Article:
I THOUGHT I WAS READY TO TALK TO OTHERS, BUT LAST WEEK THREE SEPARATE INCIDENTS HAPPENED which shows me that I am still to raw to speak to others without bringing back horrible feeling of inadequacy and fear or backsliding.

    I am just now sure…but I kinda to believe to keep your enemies close…but I am not able to yet.

    Like

  3. I know where you are coming from, so every chance I get I speak one on one. I am emotional and not gonna say I’m sorry for it,and don’t bother to temper it unless I am talking to my ex my kids or in a court of law. Some people do not know from emotions and it frightens them, but of late I have people say they will pray for me, invite me to their church, or have had an experience.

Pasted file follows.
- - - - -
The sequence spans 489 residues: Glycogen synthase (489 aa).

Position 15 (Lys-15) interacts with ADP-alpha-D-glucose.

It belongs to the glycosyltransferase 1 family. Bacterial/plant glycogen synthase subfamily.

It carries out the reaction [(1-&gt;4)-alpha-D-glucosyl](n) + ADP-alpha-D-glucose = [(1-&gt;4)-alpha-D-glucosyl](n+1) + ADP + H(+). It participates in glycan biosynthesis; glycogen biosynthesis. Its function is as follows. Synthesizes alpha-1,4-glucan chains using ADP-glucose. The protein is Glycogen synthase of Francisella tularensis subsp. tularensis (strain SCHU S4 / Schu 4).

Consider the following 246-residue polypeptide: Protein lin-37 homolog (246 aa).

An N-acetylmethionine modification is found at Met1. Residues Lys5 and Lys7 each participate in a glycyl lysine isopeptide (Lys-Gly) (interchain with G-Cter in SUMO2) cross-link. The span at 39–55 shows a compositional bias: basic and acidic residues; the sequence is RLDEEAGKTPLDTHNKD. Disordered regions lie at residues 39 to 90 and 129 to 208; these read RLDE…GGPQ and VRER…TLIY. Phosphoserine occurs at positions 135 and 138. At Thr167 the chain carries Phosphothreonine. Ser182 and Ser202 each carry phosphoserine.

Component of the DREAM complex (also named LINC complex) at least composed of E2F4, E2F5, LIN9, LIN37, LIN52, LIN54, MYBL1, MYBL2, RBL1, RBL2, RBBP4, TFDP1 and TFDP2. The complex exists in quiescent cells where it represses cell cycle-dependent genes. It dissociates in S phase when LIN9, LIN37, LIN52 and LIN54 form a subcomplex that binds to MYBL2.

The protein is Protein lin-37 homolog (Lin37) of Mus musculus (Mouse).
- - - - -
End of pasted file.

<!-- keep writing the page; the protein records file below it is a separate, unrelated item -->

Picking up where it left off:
I met a psych ward nurse, and older woman from my home town a certain shrink in town did lots of ESTs. So I did not get ticked at her as she shared with me, something she did not have to.
    Out of 4 shrinks I saw in year 2004, not one told me I was manic. However a nurse practioner did, asking me if I needed to go in the hospital. Last time that happened I had to go through in humane tested by 3 or 4 men before I was deemed alble to check out. NO way.
    My NP however did not call my shrink, and as a result I did a lot of damage to my finances. She jerked me around later on on another matter, I checked in with 2 friends, and then walked in her office and demanded my records. The meds she had me on were doing plenty of damage also.
    I then wrote her a letter, explaining how she let me down and that she indeed was a doctor and no more than a pusher. I was warned noT to contact her again by the office; she took a job teaching….